Innovation is the beating heart at the center of the watch industry. These 10 watch brands are helping to breathe new life into the market with their cutting-edge creations.
The 42.60mm DB28 T watch from Debethune has zirconium-crafted case and lugs, and it also features the fastest and lightest tourbillon on the market. Built from silicon titanium, the tourbillon (which weighs only 0.18 grams) is set into a carriage that spins on its axis every 30 seconds with 36,000 VPH (black: $205,000; black gold: $210,500).
Harry Winston’s 44mm Ocean Sport Chronograph has been crafted from zalium, a high-tech material unique to the brand and famed for not only its lightweight and nonallergenic composition but also the fact that it is corrosion resistant and harder than titanium. The skeletonized chronograph is visible through the open-work 3D dial ($27,200).
Winner of the inaugural Horological Revelation prize at Grand Prix d’Horlogerie de Genève, the 44mm Ressence Type 3 watch has wowed the industry. Its innovative fluid-filled dial features discs instead of hands that display the hours, minutes, seconds, and days as they spin and revolve under a domed sapphire crystal case ($32,000).
HYT watches use a colored liquid to indicate the time via a circular tube running along the outside of the watch case. The movement’s two bellows push and pull the liquid to show the hours and minutes. Now, the H1 Azo has arrived with a dayglow polyepoxyde resin case tinted to match the liquid. This new case material is four times lighter than titanium, more than three times as resistant to abrasions, and makes for an ultra-cool watch ($65,000).
Louis Vuitton’s new Tambour eVolution uses Black MMC, a metal matrix composite seen in the aerospace and Formula 1 racing industries, to create the case or bezel of the watch, depending on the model. The 43mm watch has a 42-hour power reserve and a rotor shaped into the LV logo (chronograph and GMT pink gold version: $43,500).
In 2001, Ulysse Nardin’s groundbreaking Freak used silicium in the construction of the movement. Now, with the 45mm Freak Phantom, limited to 99 pieces, the brand expands its use of silicium, using it as the hairspring and a majority of the escapement. The caliber UN-208 movement is built inhouse and an eight-day flying carrousel tourbillon makes a total revolution once every hour ($137,000).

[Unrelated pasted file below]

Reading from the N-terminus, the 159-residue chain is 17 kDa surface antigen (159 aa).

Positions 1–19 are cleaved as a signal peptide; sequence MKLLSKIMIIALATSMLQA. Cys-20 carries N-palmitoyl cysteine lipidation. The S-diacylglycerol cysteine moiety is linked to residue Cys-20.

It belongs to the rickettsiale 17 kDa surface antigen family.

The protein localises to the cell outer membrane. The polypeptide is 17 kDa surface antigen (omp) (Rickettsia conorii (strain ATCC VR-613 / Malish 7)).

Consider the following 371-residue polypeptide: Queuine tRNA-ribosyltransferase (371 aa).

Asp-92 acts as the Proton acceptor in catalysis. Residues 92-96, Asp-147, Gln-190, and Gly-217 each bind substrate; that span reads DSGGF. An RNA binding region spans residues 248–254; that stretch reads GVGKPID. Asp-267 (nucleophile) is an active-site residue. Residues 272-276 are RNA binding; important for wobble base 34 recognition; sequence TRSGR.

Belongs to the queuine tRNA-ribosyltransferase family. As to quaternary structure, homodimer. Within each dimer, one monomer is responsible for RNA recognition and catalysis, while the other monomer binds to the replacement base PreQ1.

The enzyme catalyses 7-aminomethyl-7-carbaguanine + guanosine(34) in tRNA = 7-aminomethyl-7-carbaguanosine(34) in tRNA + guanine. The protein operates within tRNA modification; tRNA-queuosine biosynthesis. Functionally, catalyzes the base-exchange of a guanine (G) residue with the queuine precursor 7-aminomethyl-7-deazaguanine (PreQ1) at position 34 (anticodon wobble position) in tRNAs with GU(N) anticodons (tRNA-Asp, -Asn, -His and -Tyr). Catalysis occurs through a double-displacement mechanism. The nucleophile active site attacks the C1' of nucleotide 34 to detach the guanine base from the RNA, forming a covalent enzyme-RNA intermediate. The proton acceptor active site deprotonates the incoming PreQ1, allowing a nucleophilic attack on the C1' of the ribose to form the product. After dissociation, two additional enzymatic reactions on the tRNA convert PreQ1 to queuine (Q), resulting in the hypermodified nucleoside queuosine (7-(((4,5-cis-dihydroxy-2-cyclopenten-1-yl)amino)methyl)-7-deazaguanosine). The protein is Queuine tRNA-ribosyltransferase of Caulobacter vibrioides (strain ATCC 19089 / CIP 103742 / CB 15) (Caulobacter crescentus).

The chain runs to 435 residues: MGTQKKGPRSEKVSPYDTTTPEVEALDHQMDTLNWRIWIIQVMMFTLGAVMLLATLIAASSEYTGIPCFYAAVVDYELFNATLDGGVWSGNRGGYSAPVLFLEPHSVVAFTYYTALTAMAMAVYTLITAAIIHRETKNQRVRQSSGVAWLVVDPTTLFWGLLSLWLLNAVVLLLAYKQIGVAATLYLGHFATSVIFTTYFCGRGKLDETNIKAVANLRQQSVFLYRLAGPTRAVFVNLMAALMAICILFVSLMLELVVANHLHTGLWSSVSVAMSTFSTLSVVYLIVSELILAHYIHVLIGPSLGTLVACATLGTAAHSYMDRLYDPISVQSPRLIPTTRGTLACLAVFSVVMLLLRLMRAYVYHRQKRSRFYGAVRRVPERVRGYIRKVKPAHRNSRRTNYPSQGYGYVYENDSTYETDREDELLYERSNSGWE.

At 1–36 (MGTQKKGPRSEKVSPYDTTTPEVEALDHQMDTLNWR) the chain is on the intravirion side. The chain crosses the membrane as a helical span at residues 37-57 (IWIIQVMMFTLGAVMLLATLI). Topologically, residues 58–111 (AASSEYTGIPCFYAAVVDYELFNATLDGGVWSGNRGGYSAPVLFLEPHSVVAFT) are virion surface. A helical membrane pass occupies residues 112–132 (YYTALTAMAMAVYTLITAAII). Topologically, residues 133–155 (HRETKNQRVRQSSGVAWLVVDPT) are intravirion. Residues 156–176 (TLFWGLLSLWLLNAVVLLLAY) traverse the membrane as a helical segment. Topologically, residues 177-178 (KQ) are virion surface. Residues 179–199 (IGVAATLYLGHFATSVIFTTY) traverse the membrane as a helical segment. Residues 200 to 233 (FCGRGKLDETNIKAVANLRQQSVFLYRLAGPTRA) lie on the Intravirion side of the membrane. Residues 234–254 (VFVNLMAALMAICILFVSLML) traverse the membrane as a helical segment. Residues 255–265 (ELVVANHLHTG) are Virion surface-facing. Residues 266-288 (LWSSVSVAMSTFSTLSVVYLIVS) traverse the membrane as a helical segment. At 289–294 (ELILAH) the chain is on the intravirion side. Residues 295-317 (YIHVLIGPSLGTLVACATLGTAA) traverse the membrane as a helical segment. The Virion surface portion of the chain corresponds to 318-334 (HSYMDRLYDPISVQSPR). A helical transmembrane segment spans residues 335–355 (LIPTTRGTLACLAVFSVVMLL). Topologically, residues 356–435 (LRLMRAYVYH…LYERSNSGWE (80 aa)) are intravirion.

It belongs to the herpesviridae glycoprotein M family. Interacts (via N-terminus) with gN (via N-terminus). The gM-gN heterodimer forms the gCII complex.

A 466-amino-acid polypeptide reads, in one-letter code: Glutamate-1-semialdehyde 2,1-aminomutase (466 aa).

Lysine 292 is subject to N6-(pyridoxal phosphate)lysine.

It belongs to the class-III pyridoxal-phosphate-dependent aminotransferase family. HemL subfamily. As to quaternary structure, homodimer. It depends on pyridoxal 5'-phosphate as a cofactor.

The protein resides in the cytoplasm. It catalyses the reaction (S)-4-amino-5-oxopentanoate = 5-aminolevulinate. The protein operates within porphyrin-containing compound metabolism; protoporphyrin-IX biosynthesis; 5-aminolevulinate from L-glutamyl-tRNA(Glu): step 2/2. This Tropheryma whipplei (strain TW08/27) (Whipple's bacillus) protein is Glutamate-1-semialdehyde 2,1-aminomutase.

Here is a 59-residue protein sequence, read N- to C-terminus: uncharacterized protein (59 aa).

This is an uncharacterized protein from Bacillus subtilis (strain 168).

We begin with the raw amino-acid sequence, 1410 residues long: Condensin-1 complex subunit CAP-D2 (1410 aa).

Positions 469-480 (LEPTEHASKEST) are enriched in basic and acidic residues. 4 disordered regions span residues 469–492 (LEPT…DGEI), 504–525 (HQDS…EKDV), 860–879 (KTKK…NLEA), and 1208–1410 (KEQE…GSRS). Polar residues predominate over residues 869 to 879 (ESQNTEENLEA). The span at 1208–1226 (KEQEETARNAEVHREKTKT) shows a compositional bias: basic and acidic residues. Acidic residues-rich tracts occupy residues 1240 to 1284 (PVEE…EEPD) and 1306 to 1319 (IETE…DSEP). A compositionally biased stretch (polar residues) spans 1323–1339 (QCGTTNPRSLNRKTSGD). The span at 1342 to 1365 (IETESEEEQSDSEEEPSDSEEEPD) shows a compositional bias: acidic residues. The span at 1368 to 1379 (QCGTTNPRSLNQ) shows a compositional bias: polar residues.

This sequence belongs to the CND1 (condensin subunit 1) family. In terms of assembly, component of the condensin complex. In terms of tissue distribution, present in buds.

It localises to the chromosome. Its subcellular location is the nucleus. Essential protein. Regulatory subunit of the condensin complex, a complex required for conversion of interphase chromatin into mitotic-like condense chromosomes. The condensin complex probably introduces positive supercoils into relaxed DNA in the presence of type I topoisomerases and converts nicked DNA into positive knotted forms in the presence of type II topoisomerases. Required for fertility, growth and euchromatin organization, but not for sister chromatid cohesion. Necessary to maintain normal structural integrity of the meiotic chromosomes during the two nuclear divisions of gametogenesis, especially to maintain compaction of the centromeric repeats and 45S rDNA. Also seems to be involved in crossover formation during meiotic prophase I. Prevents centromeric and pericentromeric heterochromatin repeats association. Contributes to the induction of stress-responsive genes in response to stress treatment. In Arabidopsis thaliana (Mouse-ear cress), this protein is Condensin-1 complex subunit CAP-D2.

The striking Skull timepiece by Peter Speake- Marin intrigues with the profiles of two skulls that align to evoke the shape of a heart. The design was created via an innovated chemical engraving process using circular graining, the argument being that hand-engraving would not be able to reproduce the minute details. The watch is limited to 10 pieces, five each in 38mm or 42mm cases ($18,900).
Richard Mille has introduced a new form of carbon called North Thin Ply Technology to the watch industry. This composite material, used to create sails for racing sailboats, is radically more resistant to both breaking and micro-cracking and is the case material used for the new RM 011 Carbon NTPT watch (price available upon request).
Dubey&Schaldenbrand’s intriguing Grand Shar DB Titanium Carbon Fiber uses the house’s own patented formula of oxidation and electro-plasma treatment of the titanium to give the watch a unique color and composition to the alloy. The watch also features an original in-house manufactured carbon fiber dial and a Valjoux 7750 modified movement with a three-counter chronograph ($13,700).
Fighting one of watches’ worst enemies is the new Omega Seamaster Aqua Terra 15,000 Gauss timepiece. Gauss is a unit of measurement of a magnetic field, and this watch claims to be the first of its kind to have a truly anti-magnetic movement, the Co-Axial caliber 8508, making the stainless steel 41.50mm watch especially attractive ($6,600).